TOON army 98

Novice Member
I was all set to buy Q90t (bright room, worried about burn in) until I read the threads about judder. Now I think I’ll be getting the Sony X95, I know it doesn’t have HDMI 2.1 but I’ll just live without it.
 

Dodgexander

Moderator
1. Depends on your usage, you can't assume just because you game you will be prone to screen burn. Some games like FIFA are more risky than others: OLED Burn In Risk games like call of duty are low risk, but games like FIFA with lots of static colourful elements are higher risk.

2. Every TV has their set of issues, you can't escape that. If you are reading into specific problems people have with these TVs on the forum the only way you'll know if you have the same issue yourself is by trying the TV. Buy from a good retailer so you can return the TV if you are unhappy.

3. I have a best buy guide here: My best TVs for next gen gaming 2020-21

It's a simple matter of buying the highest tier you can. First determine whether for your usage whether you will be at risk of screen burn. If you aren't at risk, the LG BX or CX OLEDs. If you are at risk, the Samsung Q90T.

The Sony XH9505 is also an option and priced well right now compared to the Samsung models. The Q90T should be the same price as the XH9505.
 

Cloody Blueless

Novice Member
1. Depends on your usage, you can't assume just because you game you will be prone to screen burn. Some games like FIFA are more risky than others: OLED Burn In Risk games like call of duty are low risk, but games like FIFA with lots of static colourful elements are higher risk.

2. Every TV has their set of issues, you can't escape that. If you are reading into specific problems people have with these TVs on the forum the only way you'll know if you have the same issue yourself is by trying the TV. Buy from a good retailer so you can return the TV if you are unhappy.

3. I have a best buy guide here: My best TVs for next gen gaming 2020-21

It's a simple matter of buying the highest tier you can. First determine whether for your usage whether you will be at risk of screen burn. If you aren't at risk, the LG BX or CX OLEDs. If you are at risk, the Samsung Q90T.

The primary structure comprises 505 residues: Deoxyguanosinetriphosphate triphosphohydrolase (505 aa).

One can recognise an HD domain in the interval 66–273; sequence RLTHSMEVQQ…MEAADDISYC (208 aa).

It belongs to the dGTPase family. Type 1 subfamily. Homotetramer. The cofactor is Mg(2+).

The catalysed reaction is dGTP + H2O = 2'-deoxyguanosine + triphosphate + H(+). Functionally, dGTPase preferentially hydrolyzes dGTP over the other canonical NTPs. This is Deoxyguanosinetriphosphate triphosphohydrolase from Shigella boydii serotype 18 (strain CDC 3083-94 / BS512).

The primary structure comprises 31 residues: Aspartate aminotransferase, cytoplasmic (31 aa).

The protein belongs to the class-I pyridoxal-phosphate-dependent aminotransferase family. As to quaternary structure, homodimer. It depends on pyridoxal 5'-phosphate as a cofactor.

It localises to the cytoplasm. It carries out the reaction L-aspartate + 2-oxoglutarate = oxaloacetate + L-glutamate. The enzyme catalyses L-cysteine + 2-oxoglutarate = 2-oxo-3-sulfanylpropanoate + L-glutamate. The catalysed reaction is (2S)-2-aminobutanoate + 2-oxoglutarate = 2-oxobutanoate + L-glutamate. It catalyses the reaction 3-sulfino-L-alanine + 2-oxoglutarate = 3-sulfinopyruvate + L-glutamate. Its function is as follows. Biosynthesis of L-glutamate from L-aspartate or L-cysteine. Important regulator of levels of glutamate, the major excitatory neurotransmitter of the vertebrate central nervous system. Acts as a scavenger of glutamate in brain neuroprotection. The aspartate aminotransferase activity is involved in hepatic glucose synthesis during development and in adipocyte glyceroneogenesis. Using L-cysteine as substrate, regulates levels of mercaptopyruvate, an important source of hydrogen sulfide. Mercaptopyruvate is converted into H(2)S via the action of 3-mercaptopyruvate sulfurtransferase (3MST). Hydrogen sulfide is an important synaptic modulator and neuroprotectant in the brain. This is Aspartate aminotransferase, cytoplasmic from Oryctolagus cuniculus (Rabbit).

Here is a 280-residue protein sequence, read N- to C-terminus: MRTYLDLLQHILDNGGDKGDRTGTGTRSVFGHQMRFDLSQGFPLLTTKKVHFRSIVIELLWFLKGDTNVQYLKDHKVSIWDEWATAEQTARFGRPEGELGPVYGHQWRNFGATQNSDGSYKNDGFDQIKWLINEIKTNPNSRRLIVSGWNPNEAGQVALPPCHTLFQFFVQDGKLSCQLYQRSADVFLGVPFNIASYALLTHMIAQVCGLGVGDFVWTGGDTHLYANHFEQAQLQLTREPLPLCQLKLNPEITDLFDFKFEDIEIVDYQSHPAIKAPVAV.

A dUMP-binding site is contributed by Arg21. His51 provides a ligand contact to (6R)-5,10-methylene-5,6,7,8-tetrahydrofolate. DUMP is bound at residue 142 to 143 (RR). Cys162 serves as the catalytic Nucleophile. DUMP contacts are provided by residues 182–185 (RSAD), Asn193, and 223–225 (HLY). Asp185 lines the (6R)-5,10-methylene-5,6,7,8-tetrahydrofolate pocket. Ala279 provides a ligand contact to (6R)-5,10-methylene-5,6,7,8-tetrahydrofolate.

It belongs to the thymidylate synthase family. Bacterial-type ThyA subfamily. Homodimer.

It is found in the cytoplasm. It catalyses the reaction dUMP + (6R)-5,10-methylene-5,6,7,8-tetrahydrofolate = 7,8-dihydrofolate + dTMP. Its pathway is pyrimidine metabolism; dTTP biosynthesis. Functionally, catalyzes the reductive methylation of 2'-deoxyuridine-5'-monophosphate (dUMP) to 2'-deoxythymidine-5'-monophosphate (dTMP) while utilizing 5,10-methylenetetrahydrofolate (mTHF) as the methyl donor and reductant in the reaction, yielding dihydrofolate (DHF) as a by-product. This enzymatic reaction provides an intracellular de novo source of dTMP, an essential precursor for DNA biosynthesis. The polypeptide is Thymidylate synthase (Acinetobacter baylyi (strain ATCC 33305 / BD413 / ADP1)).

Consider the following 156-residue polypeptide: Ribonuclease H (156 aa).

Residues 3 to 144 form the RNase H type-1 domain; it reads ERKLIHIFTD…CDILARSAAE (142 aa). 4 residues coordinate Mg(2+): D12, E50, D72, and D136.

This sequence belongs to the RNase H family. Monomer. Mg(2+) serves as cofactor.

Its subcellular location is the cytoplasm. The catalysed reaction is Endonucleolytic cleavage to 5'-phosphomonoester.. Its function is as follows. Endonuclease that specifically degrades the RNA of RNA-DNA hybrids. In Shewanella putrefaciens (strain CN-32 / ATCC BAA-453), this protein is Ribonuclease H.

The Sony XH9505 is also an option and priced well right now compared to the Samsung models. The Q90T should be the same price as the XH9505.

Thank you for responding to my queries and sharing your expertise.

Having read your guide on the risks, or lack of, of screen burn. Would I be right in saying even if I watched an hour or two of news per day and played the occasional game which has a bright static hud, providing neither were taken to an extreme and providing a mix of other less problematic media was viewed in between then screen burn would not be an issue to worry about?

Also, if I do opt for the CX, I shall definitely buy from John Lewis and get the additional protection which covers screen burn; thanks again for you informative guide. Incidentally, does the risk of screen burn increase the older the set is/greater amount of use or does the risk in fact lessen over time? (as someone who does not buy TVs very often, I may well want this to last me more than the 5 years covered ideally). Thanks
 

TommyDog

Active Member
I had real problems with Sony after the screen died 3 1/2 years into my ownership. (6 months after the warranty ran out).They don't/won't supply replacement screens. And simply were not interested in assisting with a replacement tv. I should point out it was a 4k led tv with android OS.... However after trying to negotiate with their customer care service and getting absolutely nowhere, I vowed I would never buy another Sony product. And this is from someone who has owned a number of Sony TVs in the past.